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*** 1/2

Album running time

1: Main Title (4:54)
2: First Lesson (3:15)
3: Losing Virgil (4:10)
4: Learning to Fly (3:02)
5: The Plea (1:03)
6: New Friends (5:48)
7: Student Pilots (5:00)
8: Bluebeard's Flight (6:13)
9: Ghost Call (4:09)
10: The Rescue (6:00)
11: The Tower (6:02)
12: Chimp Rumble (5:48)
13: Chain Reaction (4:36)
14: The Escape (4:12)
15: Flying (4:28)
16: End Credits (6:09)

Performed by
conducted by


Engineered by
Edited by
Produced by

Released by
Serial number
VCL 1101 1002

Artwork copyright (c) 2001 Twentieth Century Fox Film Corporation; review copyright (c) 2002 James Southall

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Delightful family score featuring some of Jerry Goldsmith's best moments

Film has produced many classic genres that filmmakers return to time and again to thrill audiences: westerns, science fiction, horror, action/adventure. For some reason films about primate aviators have never quite risen to the same stature and so Project X is probably unique. Directed by Jonathan Kaplan (son of film and television composer Sol, who wrote many of the most famous moments of music in the original Star Trek series) and starring Matthew Broderick, an extremely young-looking Helen Hunt (who possibly looks that way because she was extremely young), the film sees the US military training a monkey to fly so they can do various tests they wouldn't dare do on humans (we all know that the US military would never knowingly expose its troops to unnecessary risk). Teaming with Kaplan for the first time, Horner somehow wrote a delightful score that combines several elements to produce a very satisfying whole.

I have to say it straight from the outset: the plagiarism is shocking. These days Horner reuses devices from one score to the next, which may mean people forget that in the 1980s he used to base whole scores around the previous work of Jerry Goldsmith (whom he later claimed never to have heard of) and an awful lot of the most thrilling music in Project X is lifted straight from Goldsmith's classic score for the First World War epic The Blue Max.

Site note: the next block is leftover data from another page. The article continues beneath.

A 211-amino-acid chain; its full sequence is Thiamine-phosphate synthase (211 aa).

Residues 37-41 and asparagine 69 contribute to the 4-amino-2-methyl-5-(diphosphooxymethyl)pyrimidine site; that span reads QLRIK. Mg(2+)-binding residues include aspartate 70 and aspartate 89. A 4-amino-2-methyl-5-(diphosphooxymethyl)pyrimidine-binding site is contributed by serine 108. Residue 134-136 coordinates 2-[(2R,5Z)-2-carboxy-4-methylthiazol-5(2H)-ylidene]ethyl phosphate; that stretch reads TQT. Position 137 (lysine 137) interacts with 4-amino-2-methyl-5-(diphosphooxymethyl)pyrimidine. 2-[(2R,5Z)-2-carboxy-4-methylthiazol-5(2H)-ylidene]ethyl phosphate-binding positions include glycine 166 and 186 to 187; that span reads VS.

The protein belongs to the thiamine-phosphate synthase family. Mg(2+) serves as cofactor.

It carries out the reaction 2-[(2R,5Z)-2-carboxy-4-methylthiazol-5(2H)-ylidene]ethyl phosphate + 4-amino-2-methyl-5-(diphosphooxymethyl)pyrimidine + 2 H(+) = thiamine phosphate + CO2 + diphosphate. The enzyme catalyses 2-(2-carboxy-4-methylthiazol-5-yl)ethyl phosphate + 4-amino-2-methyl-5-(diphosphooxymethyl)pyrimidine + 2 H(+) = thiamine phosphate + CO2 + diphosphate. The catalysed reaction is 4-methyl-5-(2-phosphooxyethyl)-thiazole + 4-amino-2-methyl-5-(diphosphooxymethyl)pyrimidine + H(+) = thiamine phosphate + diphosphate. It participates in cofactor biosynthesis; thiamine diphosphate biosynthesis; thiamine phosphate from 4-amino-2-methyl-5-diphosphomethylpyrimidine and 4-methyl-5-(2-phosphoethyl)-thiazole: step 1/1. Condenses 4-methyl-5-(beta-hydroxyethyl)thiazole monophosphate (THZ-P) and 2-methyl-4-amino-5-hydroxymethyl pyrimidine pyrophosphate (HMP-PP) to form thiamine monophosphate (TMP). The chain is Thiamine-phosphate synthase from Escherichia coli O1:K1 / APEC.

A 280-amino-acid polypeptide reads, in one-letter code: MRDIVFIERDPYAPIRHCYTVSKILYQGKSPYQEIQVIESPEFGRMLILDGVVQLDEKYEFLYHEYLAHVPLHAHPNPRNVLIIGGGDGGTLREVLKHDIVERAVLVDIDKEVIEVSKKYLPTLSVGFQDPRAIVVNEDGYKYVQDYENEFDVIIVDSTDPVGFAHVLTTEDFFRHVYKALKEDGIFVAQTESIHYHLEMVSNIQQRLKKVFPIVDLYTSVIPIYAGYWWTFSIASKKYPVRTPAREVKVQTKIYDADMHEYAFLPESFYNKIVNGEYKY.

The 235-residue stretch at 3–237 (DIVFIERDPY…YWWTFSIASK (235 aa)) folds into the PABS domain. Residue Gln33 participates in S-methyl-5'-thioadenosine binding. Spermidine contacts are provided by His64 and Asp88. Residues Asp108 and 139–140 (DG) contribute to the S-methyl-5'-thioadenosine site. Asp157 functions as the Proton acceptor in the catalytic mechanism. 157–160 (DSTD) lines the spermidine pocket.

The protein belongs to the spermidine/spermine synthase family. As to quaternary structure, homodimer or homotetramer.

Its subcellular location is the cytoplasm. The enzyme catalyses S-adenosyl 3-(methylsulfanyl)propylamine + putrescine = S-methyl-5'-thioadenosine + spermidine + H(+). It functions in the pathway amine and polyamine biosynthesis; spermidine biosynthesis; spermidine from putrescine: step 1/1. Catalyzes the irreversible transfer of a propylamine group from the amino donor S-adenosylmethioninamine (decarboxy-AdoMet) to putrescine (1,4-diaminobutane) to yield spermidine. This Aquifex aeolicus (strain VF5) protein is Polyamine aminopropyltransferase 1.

So we shall leave that aside and concentrate instead on Horner's more original elements, of which there are still many. He wrote a couple of lovely new themes for Project X all by himself. Among some slightly crazy stuff, there is an outstanding theme in "Student Pilots". In fact, the score is mostly light and great fun up to that cue, but things take a much more serious turn in the following cue "Bluebeard's Flight", in which Horner introduces a distinct air of desperation, even using the (in)famous four-note motif he has managed to work into just about each of his scores. Horner introduces a gossamer theme for flute in "Ghost Call" that he would later base his music for Mighty Joe Young around (another film about monkeys!) - it's a gorgeous piece of music. Horner's wonderful main theme is reintroduced in "The Rescue" - one of those spine-tingling themes Horner wrote so very well around the time of this score. "Chimp Rumble" is a crazy cue, integrating a foot-stomping dance tune in with the score's darkest action music - and yet it works, and it works incredibly well.

Project X is not a substantial score by any means, but it's highly-entertaining and came in that excellent period in Horner's career before he became bogged-down with writing overly-repetitive scores with massively drawn-out cues that don't actually say anything. This is a delightful family score which, while it certainly goes on long enough to outstay its welcome, nevertheless entertains thoroughly. Released in the first batch of Varèse's CD Club's "second coming", the album features first-class sound and beautifully acerbic liner notes by Nick Redman.